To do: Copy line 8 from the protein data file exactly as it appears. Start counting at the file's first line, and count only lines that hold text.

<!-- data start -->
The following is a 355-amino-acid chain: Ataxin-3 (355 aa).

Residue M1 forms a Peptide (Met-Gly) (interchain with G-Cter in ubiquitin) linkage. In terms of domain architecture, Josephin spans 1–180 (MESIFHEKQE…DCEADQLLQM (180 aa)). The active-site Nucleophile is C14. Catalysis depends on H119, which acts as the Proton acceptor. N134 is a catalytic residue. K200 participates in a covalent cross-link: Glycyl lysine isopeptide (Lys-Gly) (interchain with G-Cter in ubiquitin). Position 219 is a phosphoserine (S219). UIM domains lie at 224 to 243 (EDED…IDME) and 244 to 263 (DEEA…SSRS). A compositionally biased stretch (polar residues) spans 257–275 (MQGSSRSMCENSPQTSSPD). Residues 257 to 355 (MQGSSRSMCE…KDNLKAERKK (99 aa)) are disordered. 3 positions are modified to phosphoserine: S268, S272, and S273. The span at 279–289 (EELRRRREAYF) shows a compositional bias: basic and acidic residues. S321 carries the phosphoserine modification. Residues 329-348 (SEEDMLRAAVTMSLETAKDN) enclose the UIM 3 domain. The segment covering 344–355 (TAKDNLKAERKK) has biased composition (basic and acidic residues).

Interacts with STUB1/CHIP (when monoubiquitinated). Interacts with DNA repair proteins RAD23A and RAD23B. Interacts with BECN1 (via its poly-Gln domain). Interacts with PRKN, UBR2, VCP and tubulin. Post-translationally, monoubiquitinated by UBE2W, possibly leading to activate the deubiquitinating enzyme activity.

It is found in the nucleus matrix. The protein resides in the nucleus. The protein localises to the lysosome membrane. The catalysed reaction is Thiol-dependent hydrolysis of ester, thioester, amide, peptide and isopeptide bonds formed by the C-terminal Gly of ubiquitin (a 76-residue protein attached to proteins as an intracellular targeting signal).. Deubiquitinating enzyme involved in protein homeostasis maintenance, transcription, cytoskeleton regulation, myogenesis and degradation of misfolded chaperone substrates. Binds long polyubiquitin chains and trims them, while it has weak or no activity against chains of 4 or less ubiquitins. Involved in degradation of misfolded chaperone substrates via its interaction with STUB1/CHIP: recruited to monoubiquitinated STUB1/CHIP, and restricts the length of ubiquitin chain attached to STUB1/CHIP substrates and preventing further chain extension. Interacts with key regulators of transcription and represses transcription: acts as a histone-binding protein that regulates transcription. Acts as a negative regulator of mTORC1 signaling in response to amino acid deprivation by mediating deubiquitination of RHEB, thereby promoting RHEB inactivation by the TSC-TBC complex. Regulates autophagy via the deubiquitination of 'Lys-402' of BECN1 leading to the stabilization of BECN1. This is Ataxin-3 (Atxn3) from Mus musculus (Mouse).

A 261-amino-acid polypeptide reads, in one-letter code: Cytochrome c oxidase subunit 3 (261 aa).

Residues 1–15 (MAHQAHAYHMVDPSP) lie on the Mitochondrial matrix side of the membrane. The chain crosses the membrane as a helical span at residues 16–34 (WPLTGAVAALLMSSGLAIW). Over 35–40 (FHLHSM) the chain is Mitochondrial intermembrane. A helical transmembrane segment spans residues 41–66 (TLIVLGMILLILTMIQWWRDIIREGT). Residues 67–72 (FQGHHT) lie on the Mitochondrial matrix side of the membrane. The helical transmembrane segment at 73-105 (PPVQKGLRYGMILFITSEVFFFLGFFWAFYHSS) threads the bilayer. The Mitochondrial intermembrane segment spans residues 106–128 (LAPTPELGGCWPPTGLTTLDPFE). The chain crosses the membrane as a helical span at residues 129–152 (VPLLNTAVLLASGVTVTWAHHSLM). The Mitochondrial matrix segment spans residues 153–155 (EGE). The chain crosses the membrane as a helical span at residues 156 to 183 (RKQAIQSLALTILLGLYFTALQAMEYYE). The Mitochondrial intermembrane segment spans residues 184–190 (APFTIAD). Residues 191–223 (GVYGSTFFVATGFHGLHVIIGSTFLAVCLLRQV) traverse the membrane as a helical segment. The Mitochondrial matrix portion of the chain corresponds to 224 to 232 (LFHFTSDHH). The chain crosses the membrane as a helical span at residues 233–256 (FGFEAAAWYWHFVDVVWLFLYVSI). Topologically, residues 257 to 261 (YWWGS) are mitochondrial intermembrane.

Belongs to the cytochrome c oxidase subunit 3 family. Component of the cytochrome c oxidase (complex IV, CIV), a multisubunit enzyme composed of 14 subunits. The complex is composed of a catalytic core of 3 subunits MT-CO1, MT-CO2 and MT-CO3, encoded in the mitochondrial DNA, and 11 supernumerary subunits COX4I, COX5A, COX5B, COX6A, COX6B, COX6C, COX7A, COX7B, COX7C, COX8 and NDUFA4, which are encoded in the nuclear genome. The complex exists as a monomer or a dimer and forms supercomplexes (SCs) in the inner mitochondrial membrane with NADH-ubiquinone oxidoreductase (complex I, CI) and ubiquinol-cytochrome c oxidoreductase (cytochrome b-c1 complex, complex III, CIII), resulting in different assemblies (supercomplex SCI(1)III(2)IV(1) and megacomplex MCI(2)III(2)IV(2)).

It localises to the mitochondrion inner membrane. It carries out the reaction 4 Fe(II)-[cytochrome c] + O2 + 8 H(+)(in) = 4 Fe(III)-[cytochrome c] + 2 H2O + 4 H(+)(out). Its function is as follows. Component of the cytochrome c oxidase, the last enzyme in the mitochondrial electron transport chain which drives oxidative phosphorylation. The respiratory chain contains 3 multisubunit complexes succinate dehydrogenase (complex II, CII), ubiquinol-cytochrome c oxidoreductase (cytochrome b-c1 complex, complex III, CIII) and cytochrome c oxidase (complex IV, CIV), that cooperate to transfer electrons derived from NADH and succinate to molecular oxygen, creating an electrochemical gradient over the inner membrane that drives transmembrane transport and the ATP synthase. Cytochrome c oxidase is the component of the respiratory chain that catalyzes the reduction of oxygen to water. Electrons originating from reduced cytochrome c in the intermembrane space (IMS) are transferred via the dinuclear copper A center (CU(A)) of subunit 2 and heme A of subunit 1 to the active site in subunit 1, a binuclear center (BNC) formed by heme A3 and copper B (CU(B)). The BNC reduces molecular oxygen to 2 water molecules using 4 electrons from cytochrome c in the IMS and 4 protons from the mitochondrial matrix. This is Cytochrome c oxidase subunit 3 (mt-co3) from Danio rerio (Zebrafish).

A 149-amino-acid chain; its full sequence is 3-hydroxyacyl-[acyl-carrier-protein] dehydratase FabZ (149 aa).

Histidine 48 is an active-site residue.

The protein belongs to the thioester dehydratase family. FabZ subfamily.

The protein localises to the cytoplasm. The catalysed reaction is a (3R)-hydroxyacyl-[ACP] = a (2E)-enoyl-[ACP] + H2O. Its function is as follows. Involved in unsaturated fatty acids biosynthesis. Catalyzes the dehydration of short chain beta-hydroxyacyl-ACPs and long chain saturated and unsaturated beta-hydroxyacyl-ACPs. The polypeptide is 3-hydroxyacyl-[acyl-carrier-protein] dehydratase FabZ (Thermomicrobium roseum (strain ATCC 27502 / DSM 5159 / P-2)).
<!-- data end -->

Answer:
It localises to the mitochondrion inner membrane. It carries out the reaction 4 Fe(II)-[cytochrome c] + O2 + 8 H(+)(in) = 4 Fe(III)-[cytochrome c] + 2 H2O + 4 H(+)(out). Its function is as follows. Component of the cytochrome c oxidase, the last enzyme in the mitochondrial electron transport chain which drives oxidative phosphorylation. The respiratory chain contains 3 multisubunit complexes succinate dehydrogenase (complex II, CII), ubiquinol-cytochrome c oxidoreductase (cytochrome b-c1 complex, complex III, CIII) and cytochrome c oxidase (complex IV, CIV), that cooperate to transfer electrons derived from NADH and succinate to molecular oxygen, creating an electrochemical gradient over the inner membrane that drives transmembrane transport and the ATP synthase. Cytochrome c oxidase is the component of the respiratory chain that catalyzes the reduction of oxygen to water. Electrons originating from reduced cytochrome c in the intermembrane space (IMS) are transferred via the dinuclear copper A center (CU(A)) of subunit 2 and heme A of subunit 1 to the active site in subunit 1, a binuclear center (BNC) formed by heme A3 and copper B (CU(B)). The BNC reduces molecular oxygen to 2 water molecules using 4 electrons from cytochrome c in the IMS and 4 protons from the mitochondrial matrix. This is Cytochrome c oxidase subunit 3 (mt-co3) from Danio rerio (Zebrafish).